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TuxMachines: Solaris to Linux Migration 2017 Amid Layoffs

Wednesday 6th of September 2017 08:30:59 AM
  • Solaris to Linux Migration 2017

    Many people have contacted me recently about switching from Solaris (or illumos) to Linux, especially since most of the Solaris kernel team were let go this year (including my former colleagues, I'm sorry to hear). This includes many great engineers who I'm sure will excel in whatever they choose to work on next. They have been asking me about Linux because I've worked for years on each platform: Solaris, illumos, and Linux, in all cases full time and as a subject matter expert. I've also done some work on BSD, which is another compelling choice, but I'll discuss that another time. The following is my opinion and not an official guide to any OS.

    Switching from Solaris to Linux has become much easier in the last two years, with Linux developments in ZFS, Zones, and DTrace. I've been contributing (out of necessity), including porting my DTraceToolkit tools to Linux, which also work on BSD. What follows are topics that may be of interest to anyone looking to migrate their systems and skillset: scan these to find topics that interest you.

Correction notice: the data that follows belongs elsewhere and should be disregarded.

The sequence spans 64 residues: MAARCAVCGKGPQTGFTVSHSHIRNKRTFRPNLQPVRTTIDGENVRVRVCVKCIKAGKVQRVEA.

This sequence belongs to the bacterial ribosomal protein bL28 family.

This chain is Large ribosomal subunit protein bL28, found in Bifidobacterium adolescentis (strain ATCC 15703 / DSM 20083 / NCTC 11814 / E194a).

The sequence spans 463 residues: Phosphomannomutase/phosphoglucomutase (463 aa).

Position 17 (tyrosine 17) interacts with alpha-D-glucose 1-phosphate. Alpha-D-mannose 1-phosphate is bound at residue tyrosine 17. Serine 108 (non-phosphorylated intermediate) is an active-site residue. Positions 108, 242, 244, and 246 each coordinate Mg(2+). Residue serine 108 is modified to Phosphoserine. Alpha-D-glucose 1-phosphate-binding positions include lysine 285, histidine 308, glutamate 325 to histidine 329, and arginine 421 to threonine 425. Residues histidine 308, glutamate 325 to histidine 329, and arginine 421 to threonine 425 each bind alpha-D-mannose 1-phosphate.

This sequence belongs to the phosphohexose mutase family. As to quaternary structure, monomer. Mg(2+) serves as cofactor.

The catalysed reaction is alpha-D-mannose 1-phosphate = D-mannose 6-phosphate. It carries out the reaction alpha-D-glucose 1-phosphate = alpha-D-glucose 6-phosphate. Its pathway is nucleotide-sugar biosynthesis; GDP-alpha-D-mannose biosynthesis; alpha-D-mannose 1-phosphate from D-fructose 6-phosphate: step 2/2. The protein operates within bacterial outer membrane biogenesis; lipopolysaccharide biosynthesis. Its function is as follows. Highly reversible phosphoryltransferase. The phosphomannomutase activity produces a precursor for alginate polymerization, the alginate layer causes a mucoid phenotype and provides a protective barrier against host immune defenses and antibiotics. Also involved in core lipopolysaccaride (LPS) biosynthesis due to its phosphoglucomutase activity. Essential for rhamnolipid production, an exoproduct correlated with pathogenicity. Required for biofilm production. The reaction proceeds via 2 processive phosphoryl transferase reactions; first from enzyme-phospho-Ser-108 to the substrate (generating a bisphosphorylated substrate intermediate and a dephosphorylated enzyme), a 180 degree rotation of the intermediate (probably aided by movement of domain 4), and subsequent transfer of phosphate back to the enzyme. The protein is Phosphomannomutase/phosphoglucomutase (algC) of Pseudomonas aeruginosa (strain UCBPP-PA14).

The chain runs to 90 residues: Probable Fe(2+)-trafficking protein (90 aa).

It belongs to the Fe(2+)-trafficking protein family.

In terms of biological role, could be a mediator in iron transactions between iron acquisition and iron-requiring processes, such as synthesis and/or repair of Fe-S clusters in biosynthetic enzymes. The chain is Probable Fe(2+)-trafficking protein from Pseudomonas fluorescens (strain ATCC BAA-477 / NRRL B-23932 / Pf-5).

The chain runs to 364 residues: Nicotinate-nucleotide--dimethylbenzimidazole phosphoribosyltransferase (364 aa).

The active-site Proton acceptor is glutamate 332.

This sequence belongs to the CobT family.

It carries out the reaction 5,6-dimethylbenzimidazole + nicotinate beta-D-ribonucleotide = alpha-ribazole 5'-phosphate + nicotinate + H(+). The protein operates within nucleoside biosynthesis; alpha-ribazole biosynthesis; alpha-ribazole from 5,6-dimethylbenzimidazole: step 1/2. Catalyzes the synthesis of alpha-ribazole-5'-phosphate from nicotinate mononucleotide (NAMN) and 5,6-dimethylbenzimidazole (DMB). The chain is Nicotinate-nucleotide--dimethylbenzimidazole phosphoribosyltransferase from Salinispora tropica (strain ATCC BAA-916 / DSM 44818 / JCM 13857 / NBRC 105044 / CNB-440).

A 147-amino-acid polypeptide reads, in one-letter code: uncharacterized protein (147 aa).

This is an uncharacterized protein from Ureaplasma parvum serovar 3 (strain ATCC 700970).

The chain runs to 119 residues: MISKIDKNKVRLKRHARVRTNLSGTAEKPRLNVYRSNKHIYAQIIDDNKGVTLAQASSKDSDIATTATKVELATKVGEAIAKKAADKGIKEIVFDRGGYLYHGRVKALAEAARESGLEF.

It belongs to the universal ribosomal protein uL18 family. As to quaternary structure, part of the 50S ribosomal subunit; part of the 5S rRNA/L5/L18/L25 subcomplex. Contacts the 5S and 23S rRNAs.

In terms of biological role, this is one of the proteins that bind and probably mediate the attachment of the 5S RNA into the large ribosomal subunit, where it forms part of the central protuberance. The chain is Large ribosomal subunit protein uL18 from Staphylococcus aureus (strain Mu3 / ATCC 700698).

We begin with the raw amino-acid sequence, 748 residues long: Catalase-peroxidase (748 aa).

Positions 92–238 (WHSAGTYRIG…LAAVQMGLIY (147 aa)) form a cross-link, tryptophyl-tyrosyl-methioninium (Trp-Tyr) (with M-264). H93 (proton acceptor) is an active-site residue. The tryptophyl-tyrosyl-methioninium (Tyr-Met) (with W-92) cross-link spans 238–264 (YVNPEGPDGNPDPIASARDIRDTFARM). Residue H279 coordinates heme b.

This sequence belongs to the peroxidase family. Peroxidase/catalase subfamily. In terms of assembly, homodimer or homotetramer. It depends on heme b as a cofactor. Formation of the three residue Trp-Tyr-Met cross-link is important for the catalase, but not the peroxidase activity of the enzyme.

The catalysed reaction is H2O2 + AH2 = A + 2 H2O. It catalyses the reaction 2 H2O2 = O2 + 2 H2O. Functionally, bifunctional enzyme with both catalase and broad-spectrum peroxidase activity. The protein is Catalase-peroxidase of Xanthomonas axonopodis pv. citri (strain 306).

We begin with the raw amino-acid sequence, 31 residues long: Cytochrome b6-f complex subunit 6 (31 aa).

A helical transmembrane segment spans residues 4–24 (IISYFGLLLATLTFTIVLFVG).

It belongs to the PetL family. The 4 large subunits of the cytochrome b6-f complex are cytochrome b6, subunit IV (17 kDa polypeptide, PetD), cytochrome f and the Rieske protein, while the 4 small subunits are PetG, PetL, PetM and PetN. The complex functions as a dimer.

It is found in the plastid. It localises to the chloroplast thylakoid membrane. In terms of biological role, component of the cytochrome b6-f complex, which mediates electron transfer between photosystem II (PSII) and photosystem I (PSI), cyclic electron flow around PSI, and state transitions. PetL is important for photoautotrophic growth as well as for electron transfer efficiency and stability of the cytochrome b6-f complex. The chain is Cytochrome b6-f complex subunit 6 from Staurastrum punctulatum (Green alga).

• Oracle staff report big layoffs across Solaris, SPARC teams
  • Sun set: Oracle closes down last Sun product lines

    None of this is a real surprise. Oracle had cut former Sun engineers and developers by a thousand employees in January. In Oracle's most recent SPARC/Solaris roadmap, the next generation Solaris 12 had been replaced by Solaris 11.next and SPARC next -- incremental upgrades.

    Former Sun executive Bryan Cantrill reported, based on his conversations with current Solaris team members, that Oracle's latest layoffs were, "So deep as to be fatal: The core Solaris engineering organization lost on the order of 90 percent of its people, including essentially all management." James Gosling, Java's creator, summed it up: "Solaris ... got a bullet in the head from Oracle on Friday."

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LXer: How To Transform GIMP Into Photoshop

Wednesday 6th of September 2017 08:24:02 AM